Along with the right Moves and improvements, that can make their character an incredibly powerful spellcaster that can more than compete with the Spell-Slinger and the Spooky.
Remember, that a game is always a group story so work with the Game Keeper to find Rotes that are fun but don’t completely wipe out the game for the other players.
What Type of Hex Will You Be?
There’s no question that anyone pursuing the path of a self-taught mage is going to be really into Weird, so it shouldn’t be surprising that every starting rating for The Hex playbook has +2 Weird, and then it’s up to the player which way they want to build. Do they also want to be very Sharp or Charming but not much else, or more balanced?
There are multiple options and builds, with the roughest stats generally being Cool and Tough, but there’s even a stat block that lets you build off of those traits, as well.
The Hex Ratings for MOTW Are
- +2 Weird & Sharp, 0 Cool & Charm, -1 Tough
- +2 Weird & Charm, 0 Cool & Sharp, -1 Tough
- +2 Weird, +1 Tough & Cool, 0 Sharp, -1 Charm
- +2 Weird, +1 Tough & Sharp, 0 Cool, -1 Charm
- +2 Weird, +1 Charm & Sharp, 0 Tough, -1 Cool
This not only gives all Hex players an outstanding starting spot as spell casters thanks to the +2 Weird, but you have plenty of options for building a Hex in various flavors. You could also be very Sharp, able to read bad situations and help investigate mysteries. You could also be Charming, able to socially manipulate individuals or situations without having to resort to magic until necessary.
Or maybe you’re more balanced – a touch of Toughness, a bit Sharp and Charming, or Tough and Cool. There are enough variations for a player to find a good Hex Rating that will help you to build a Hex character that fits the traits and features you’re imagining based on how you want to play the character.
What Do The Hex Moves Bring To The Table?
The Hex is a powerful class and although a major part of that is because of the ability to craft your own spells that are stronger than conventional basic magic, but cast like basic magic, but that’s not the only reason! The high quality of the many moves that are available to the Hex playbook also play a huge part in that perception.
All Hex players must take the Bad Luck Charm as a move, and then they may choose two other starting moves.
- Bad Luck Charm – This is the only Move that is REQUIRED by all Hex players. Whenever you use magic and miss, the backlash never affects you directly if there’s someone else around to hit. It’ll go for allies, other hunters, and innocent bystanders. Sometimes, every so often, it might even hit an enemy. There has to be a balance to being a super spellcaster and this one makes a lot of sense thematically…and gives the Keeper ways to complicate storylines in a fun and interesting way.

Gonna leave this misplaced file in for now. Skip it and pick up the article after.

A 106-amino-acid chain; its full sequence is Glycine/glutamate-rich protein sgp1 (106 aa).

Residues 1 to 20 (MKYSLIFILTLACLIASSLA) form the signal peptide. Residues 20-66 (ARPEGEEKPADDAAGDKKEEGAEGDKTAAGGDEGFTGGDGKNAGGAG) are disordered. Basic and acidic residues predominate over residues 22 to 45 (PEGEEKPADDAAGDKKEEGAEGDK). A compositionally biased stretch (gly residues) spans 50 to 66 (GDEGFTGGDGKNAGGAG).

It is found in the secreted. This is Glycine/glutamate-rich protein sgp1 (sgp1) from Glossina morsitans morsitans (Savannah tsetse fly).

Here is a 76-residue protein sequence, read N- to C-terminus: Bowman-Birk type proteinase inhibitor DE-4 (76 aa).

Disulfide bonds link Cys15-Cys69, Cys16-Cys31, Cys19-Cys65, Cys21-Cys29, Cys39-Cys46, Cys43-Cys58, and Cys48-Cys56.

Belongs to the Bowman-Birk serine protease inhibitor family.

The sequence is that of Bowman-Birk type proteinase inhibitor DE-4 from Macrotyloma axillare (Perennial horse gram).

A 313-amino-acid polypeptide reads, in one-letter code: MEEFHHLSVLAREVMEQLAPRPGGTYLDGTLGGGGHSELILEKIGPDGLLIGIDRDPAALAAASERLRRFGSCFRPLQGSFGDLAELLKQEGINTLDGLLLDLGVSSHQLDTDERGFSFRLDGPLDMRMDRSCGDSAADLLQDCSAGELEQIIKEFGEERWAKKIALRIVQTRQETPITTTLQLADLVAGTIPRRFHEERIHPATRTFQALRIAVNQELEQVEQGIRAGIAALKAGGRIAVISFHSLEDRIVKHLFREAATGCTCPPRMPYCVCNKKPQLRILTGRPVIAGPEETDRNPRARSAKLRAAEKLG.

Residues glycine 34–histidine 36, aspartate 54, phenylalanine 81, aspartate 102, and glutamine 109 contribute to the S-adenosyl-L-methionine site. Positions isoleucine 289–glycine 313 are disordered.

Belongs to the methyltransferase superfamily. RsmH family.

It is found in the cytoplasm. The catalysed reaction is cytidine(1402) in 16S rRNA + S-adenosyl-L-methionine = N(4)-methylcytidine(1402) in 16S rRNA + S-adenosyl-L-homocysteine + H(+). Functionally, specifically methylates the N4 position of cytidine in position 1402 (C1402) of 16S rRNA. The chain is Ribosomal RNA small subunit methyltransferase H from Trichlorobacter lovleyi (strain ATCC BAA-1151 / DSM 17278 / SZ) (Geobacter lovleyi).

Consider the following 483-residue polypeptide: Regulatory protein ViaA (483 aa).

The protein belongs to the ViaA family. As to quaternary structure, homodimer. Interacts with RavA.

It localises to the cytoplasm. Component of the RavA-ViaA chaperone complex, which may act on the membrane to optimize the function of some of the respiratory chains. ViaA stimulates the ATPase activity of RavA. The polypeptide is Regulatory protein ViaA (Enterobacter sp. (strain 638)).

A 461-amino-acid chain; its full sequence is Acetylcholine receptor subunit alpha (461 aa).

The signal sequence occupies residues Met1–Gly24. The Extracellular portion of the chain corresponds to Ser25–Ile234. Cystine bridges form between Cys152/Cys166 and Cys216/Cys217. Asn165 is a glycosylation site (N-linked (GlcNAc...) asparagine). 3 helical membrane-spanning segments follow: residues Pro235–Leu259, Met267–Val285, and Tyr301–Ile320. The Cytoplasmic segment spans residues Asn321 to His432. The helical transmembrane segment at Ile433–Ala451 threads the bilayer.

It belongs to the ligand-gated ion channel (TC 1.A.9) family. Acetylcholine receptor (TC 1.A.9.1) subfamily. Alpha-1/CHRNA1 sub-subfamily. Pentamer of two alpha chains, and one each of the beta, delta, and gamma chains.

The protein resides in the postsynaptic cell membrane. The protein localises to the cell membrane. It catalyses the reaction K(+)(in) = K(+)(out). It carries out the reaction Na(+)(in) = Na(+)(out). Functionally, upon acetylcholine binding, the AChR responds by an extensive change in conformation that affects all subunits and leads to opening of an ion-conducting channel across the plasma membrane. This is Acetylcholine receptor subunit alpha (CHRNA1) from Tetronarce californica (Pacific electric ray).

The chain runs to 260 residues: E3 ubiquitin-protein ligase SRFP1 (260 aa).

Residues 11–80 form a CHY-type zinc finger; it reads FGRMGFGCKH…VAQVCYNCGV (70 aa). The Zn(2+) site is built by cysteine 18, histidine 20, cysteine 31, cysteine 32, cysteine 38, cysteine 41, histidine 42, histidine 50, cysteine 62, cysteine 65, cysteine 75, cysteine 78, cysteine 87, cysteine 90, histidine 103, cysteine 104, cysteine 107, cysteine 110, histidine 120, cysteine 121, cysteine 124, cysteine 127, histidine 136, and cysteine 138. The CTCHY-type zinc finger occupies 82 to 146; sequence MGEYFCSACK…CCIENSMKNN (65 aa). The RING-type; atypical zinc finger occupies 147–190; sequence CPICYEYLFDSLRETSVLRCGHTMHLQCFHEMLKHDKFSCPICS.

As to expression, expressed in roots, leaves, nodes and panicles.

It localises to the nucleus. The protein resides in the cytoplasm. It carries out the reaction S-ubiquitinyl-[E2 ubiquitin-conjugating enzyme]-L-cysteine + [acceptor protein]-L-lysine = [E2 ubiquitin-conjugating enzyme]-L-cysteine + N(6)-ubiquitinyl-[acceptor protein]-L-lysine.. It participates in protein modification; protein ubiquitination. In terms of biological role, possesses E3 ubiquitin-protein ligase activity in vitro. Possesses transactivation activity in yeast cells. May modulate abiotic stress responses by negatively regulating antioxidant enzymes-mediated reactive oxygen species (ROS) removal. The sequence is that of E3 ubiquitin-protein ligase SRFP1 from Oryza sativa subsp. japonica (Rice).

- Burn Everything – When you use magic to inflict harm, you can choose to inflict 3-harm area magic obvious or 3-harm ignore-armor magic obvious. This is incredibly powerful and supercharges the magic you are able to cast in combat.
- Cast the Bones – Once per mystery, you may perform some kind of divination (tarot, casting the runes, reading entrails or something like that) to glean information about the future. When you seek guidance by divination, roll +Sharp. On a 10+, hold 2. On a 7-9, hold 1. On a miss, you get some information, but it’s not what you want to hear. Spend those holds to ask any question from the investigate a mystery move, or one of the following questions (bear in mind The Keeper will answer truthfully, with either a direct answer or they may give an answer that points you on where you need to go to find out more):
- What can I gain from this person/place/thing/creature?
- Who has touched this person/place/thing/creature before me?
- Force of Will – When you apply your will to dispelling a magical effect, blocking a spell, or suspending a Phenomenon, roll +Weird. On a hit, momentary magics are cancelled completely, and long-lasting spells and effects are suspended temporarily. On a 10+, you can also spend Luck to instantly snuff out a powerful spell or strange effect. On a 7-9, you take 1-harm as a strain of dismissing magic unravels you. Having a Dispel Effect is powerful, as any D&D player can tell you.
- Luck of the Damned – After you use magic or cast a rote, take +1 forward on the next roll you make. Getting a +1 forward is always strong, and having that for doing what your playbook is already built to do is just an added bonus.
- Sympathetic Token – As long as you carry a personal object belonging to someone, such as a lock of hair, a full set of toenails, or a treasured family heirloom, you get +1 ongoing to use magic against them at a distance. If you try to use magic against them and miss, the token is lost, destroyed, or loses its power. This is an interesting one because it is so niche…and ultra freaking creepy from a character and/or backstory standpoint which I very much like as a story-based player and DM.